We quickly and efficiently made our way to the Porsche section and RS820729. The car was already pretty well picked but still holding that beautiful quarter and tail section needed by my Matador 968 project. It was sad to see the RS820729 in this state but one could find Solace in the fact that the donated parts would be put to good use on other 968s including mine.
RS820719 was a looker once, and that quarter and tail section still looked good!
Larry and I discussed the needed parts and where the cuts would need to be made. We then drove back to the office where I paid for my parts and then headed home. A couple weeks later Larry called and informed me that the parts were ready to be picked up. My brother in-law was in the area and picked them up for me and now they are at my house awaiting installation on the Matador.
The new quarter and tail section, neatly cut and awaiting pick-up
It was amazing how my “used car part” purchase experience has changed between 1980 and 2017 but in the end I still got what I needed. I’m thankful I had those experiences back in 1980 as the 2017 transaction wasn’t nearly as much “fun” but in our current environment of insurance oversight and computer-based control I guess this is the way it has to be. However, I do feel sorry for that “now out of work” junkyard dog. Now, to get that quarter panel installed…..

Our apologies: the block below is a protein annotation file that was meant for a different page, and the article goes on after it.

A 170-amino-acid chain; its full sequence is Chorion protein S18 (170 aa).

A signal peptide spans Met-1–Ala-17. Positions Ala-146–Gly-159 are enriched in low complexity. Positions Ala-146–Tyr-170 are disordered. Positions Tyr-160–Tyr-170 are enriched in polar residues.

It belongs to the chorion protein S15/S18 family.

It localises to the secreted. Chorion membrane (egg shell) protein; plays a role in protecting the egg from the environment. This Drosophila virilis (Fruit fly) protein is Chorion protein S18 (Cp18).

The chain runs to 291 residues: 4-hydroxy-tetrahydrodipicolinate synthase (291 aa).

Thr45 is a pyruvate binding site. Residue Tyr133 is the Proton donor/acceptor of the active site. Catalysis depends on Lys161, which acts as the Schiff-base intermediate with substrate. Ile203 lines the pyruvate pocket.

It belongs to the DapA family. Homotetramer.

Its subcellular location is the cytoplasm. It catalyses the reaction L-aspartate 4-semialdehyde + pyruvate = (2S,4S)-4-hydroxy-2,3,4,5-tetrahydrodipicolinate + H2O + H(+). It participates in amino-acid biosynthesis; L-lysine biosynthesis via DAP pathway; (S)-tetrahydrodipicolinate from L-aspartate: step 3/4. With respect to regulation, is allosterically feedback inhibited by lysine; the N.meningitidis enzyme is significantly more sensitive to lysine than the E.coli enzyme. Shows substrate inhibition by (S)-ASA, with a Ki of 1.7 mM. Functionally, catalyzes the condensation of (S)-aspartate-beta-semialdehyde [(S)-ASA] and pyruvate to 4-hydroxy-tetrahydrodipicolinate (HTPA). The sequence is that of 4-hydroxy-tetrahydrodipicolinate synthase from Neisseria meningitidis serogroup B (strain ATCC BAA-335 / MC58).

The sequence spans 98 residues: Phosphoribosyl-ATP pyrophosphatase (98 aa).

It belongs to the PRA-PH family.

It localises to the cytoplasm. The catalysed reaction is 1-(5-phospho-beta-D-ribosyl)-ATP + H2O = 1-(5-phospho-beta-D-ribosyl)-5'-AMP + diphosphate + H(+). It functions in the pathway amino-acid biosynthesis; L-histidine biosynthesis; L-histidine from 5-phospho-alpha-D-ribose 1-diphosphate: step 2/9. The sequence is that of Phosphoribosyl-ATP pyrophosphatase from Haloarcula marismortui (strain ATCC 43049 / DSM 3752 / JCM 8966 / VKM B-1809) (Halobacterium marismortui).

The title of this photo is “So close, yet so far”
Factory production oddballs
Looking over the list of standard features on a North American 968 one of them that you will find is the code 423 console door with cassette holder. The strange thing is that, of the 4,242 North American 968s, (coupes and cabs) 16 of them did not have this code. All 16 of them were model year 1995 coupes. Now, the console door with cassette holder had been deleted from European 968 Club sport models and replaced with a tray. It looked pretty neat and made total sense for the Club Sport’s minimalistic configuration. So, how and why were these 16 North American coupes made with this tray? I have no idea. Did someone see a photo of a 968 CS and tell the dealer “I want my 968 like that”? Maybe. Factory screw up? Could be. But the lack of the standard feature does make for another production 968 oddity. One of the sixteen 968s recently showed up for sale on eBay so I grabbed the photo of the interior below.
Factory production screw-up
I collect a lot of photos pertaining to 968s and specifically their production data. Two photos that I often look for are the vehicle information stickers (stuck to the rear floor or taillight panel under the carpet or page 1 of the maintenance manual) and the door jam VIN sticker. One piece of information I grab from the door jam VIN stickers is the production month and date. It is interesting to see when the cars were being made and how many were produced in a given month.
Recently I received a registration from Ira in Pennsylvania for his black coupe. I asked him if he had the above photos for my database and he sent them both along. That is when I noticed something odd.